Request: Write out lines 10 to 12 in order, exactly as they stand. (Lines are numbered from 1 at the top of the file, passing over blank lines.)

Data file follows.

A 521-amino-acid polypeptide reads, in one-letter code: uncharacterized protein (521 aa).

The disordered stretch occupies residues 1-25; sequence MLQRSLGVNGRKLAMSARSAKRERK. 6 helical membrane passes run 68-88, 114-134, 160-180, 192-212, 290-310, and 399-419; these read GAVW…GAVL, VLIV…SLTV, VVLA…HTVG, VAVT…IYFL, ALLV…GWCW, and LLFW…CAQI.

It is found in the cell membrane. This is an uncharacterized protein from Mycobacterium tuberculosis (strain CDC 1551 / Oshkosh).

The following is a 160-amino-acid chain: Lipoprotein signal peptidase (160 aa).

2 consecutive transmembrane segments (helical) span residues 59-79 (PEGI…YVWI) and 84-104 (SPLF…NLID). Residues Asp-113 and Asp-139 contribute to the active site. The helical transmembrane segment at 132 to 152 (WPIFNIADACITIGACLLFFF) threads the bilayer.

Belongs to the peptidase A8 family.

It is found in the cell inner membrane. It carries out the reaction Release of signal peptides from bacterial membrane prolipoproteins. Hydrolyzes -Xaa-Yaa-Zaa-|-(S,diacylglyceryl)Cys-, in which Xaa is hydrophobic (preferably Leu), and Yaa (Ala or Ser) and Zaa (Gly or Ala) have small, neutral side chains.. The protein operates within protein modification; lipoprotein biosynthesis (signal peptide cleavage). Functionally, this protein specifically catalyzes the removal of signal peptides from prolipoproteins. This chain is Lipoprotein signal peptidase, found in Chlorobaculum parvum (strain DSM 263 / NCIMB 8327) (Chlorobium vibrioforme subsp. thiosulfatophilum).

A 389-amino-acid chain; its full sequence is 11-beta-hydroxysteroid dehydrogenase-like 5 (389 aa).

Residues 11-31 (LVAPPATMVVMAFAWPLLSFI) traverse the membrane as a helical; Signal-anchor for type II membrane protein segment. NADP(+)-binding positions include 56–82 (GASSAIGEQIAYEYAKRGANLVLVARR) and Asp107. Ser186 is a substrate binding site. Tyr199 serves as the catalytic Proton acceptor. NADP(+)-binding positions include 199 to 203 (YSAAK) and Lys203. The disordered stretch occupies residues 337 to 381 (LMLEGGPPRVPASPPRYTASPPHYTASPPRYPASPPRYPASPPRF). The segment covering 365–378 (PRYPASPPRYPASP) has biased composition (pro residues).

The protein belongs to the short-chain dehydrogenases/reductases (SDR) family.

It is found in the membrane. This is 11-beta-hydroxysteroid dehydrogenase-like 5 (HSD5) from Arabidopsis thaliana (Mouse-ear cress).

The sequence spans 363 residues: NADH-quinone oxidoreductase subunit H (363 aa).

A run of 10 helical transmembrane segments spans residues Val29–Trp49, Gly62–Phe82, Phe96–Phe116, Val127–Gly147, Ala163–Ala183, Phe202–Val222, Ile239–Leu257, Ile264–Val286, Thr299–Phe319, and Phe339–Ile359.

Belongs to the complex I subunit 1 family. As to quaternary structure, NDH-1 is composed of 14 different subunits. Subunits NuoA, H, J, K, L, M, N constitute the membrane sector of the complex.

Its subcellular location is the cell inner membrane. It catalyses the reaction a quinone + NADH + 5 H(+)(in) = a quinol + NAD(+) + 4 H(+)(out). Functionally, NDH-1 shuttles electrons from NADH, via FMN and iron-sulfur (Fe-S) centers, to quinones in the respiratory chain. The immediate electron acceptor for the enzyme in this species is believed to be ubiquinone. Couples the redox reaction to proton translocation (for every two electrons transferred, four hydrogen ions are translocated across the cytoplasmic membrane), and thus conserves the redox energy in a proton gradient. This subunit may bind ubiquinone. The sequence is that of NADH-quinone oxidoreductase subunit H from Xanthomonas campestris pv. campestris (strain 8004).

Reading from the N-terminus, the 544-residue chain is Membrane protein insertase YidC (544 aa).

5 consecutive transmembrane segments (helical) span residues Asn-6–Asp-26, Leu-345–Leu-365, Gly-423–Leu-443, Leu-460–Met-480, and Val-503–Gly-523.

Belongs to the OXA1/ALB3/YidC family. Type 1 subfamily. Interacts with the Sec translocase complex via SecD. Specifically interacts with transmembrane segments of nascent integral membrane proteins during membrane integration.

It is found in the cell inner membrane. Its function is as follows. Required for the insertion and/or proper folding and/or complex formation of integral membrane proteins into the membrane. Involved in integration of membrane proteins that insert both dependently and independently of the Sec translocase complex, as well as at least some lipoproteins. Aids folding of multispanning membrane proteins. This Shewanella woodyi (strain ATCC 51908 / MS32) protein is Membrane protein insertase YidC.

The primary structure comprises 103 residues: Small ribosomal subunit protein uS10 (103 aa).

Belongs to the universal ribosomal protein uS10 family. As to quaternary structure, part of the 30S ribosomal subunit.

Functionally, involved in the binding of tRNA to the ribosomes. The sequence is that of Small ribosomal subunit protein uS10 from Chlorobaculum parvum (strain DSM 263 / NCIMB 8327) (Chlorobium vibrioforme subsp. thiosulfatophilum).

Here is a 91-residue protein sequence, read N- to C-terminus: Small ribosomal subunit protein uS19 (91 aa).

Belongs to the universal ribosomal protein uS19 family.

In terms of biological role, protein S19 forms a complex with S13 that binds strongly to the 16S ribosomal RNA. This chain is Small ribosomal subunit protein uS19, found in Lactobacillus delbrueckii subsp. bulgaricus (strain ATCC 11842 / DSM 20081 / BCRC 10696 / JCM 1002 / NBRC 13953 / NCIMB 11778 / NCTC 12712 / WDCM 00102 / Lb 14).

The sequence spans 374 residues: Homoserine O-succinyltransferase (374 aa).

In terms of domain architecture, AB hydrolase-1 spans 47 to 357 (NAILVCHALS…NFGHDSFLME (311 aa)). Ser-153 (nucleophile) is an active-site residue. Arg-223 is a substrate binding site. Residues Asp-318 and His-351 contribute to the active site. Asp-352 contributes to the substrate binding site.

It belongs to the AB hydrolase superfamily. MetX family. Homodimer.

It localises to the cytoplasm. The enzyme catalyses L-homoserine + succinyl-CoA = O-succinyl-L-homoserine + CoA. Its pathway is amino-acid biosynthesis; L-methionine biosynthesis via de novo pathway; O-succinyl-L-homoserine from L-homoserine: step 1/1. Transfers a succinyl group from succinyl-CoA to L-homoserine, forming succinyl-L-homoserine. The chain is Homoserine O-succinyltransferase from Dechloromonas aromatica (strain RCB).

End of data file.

The protein belongs to the short-chain dehydrogenases/reductases (SDR) family.

It is found in the membrane. This is 11-beta-hydroxysteroid dehydrogenase-like 5 (HSD5) from Arabidopsis thaliana (Mouse-ear cress).

The sequence spans 363 residues: NADH-quinone oxidoreductase subunit H (363 aa).